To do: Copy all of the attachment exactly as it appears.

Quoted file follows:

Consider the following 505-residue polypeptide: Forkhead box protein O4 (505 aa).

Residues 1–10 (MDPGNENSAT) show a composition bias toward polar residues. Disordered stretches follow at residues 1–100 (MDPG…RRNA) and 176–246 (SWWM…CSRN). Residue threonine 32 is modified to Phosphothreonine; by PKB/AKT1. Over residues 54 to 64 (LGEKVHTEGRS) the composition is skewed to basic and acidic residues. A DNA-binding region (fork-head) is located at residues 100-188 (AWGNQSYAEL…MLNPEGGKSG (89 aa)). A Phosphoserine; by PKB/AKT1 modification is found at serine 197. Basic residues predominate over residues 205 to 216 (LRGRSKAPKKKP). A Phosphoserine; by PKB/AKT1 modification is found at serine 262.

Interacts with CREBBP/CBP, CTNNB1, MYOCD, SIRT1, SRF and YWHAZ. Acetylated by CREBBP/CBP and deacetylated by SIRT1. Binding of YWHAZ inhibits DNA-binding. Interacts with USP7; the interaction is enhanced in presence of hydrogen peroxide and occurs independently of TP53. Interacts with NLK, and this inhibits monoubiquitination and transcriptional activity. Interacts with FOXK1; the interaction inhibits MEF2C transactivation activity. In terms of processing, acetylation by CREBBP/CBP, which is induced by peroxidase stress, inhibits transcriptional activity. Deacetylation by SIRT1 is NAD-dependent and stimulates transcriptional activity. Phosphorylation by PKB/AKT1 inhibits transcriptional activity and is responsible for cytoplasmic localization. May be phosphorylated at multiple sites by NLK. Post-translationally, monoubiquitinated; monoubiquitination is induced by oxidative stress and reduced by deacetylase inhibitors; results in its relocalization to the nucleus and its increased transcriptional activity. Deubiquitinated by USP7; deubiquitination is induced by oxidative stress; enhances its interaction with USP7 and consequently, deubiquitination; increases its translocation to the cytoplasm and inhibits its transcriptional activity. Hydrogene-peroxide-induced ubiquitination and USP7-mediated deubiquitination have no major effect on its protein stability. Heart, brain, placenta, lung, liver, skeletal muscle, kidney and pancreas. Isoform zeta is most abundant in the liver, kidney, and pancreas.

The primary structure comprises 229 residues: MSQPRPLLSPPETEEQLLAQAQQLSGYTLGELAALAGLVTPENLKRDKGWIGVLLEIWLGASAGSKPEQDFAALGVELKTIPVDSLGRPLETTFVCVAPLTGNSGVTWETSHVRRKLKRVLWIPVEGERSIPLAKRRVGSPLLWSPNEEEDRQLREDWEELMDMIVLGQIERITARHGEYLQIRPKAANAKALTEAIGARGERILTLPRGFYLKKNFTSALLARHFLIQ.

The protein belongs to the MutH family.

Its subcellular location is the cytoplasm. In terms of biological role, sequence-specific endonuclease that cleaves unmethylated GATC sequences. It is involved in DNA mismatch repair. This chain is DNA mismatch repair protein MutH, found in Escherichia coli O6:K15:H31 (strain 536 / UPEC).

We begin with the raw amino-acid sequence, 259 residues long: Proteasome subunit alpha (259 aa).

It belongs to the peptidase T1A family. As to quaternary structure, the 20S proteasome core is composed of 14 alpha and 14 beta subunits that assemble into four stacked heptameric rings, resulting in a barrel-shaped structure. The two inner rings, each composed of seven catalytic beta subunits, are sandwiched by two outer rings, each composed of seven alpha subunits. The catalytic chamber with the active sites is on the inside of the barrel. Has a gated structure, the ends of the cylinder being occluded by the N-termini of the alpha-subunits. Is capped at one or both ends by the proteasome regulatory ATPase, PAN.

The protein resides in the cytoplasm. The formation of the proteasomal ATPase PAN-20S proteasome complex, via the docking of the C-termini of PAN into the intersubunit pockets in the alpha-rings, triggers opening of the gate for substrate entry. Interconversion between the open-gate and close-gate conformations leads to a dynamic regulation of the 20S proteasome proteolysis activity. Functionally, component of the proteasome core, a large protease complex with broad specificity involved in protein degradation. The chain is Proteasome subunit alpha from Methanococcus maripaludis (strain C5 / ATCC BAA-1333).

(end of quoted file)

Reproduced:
Consider the following 505-residue polypeptide: Forkhead box protein O4 (505 aa).

Residues 1–10 (MDPGNENSAT) show a composition bias toward polar residues. Disordered stretches follow at residues 1–100 (MDPG…RRNA) and 176–246 (SWWM…CSRN). Residue threonine 32 is modified to Phosphothreonine; by PKB/AKT1. Over residues 54 to 64 (LGEKVHTEGRS) the composition is skewed to basic and acidic residues. A DNA-binding region (fork-head) is located at residues 100-188 (AWGNQSYAEL…MLNPEGGKSG (89 aa)). A Phosphoserine; by PKB/AKT1 modification is found at serine 197. Basic residues predominate over residues 205 to 216 (LRGRSKAPKKKP). A Phosphoserine; by PKB/AKT1 modification is found at serine 262.

Interacts with CREBBP/CBP, CTNNB1, MYOCD, SIRT1, SRF and YWHAZ. Acetylated by CREBBP/CBP and deacetylated by SIRT1. Binding of YWHAZ inhibits DNA-binding. Interacts with USP7; the interaction is enhanced in presence of hydrogen peroxide and occurs independently of TP53. Interacts with NLK, and this inhibits monoubiquitination and transcriptional activity. Interacts with FOXK1; the interaction inhibits MEF2C transactivation activity. In terms of processing, acetylation by CREBBP/CBP, which is induced by peroxidase stress, inhibits transcriptional activity. Deacetylation by SIRT1 is NAD-dependent and stimulates transcriptional activity. Phosphorylation by PKB/AKT1 inhibits transcriptional activity and is responsible for cytoplasmic localization. May be phosphorylated at multiple sites by NLK. Post-translationally, monoubiquitinated; monoubiquitination is induced by oxidative stress and reduced by deacetylase inhibitors; results in its relocalization to the nucleus and its increased transcriptional activity. Deubiquitinated by USP7; deubiquitination is induced by oxidative stress; enhances its interaction with USP7 and consequently, deubiquitination; increases its translocation to the cytoplasm and inhibits its transcriptional activity. Hydrogene-peroxide-induced ubiquitination and USP7-mediated deubiquitination have no major effect on its protein stability. Heart, brain, placenta, lung, liver, skeletal muscle, kidney and pancreas. Isoform zeta is most abundant in the liver, kidney, and pancreas.

The primary structure comprises 229 residues: MSQPRPLLSPPETEEQLLAQAQQLSGYTLGELAALAGLVTPENLKRDKGWIGVLLEIWLGASAGSKPEQDFAALGVELKTIPVDSLGRPLETTFVCVAPLTGNSGVTWETSHVRRKLKRVLWIPVEGERSIPLAKRRVGSPLLWSPNEEEDRQLREDWEELMDMIVLGQIERITARHGEYLQIRPKAANAKALTEAIGARGERILTLPRGFYLKKNFTSALLARHFLIQ.

The protein belongs to the MutH family.

Its subcellular location is the cytoplasm. In terms of biological role, sequence-specific endonuclease that cleaves unmethylated GATC sequences. It is involved in DNA mismatch repair. This chain is DNA mismatch repair protein MutH, found in Escherichia coli O6:K15:H31 (strain 536 / UPEC).

We begin with the raw amino-acid sequence, 259 residues long: Proteasome subunit alpha (259 aa).

It belongs to the peptidase T1A family. As to quaternary structure, the 20S proteasome core is composed of 14 alpha and 14 beta subunits that assemble into four stacked heptameric rings, resulting in a barrel-shaped structure. The two inner rings, each composed of seven catalytic beta subunits, are sandwiched by two outer rings, each composed of seven alpha subunits. The catalytic chamber with the active sites is on the inside of the barrel. Has a gated structure, the ends of the cylinder being occluded by the N-termini of the alpha-subunits. Is capped at one or both ends by the proteasome regulatory ATPase, PAN.

The protein resides in the cytoplasm. The formation of the proteasomal ATPase PAN-20S proteasome complex, via the docking of the C-termini of PAN into the intersubunit pockets in the alpha-rings, triggers opening of the gate for substrate entry. Interconversion between the open-gate and close-gate conformations leads to a dynamic regulation of the 20S proteasome proteolysis activity. Functionally, component of the proteasome core, a large protease complex with broad specificity involved in protein degradation. The chain is Proteasome subunit alpha from Methanococcus maripaludis (strain C5 / ATCC BAA-1333).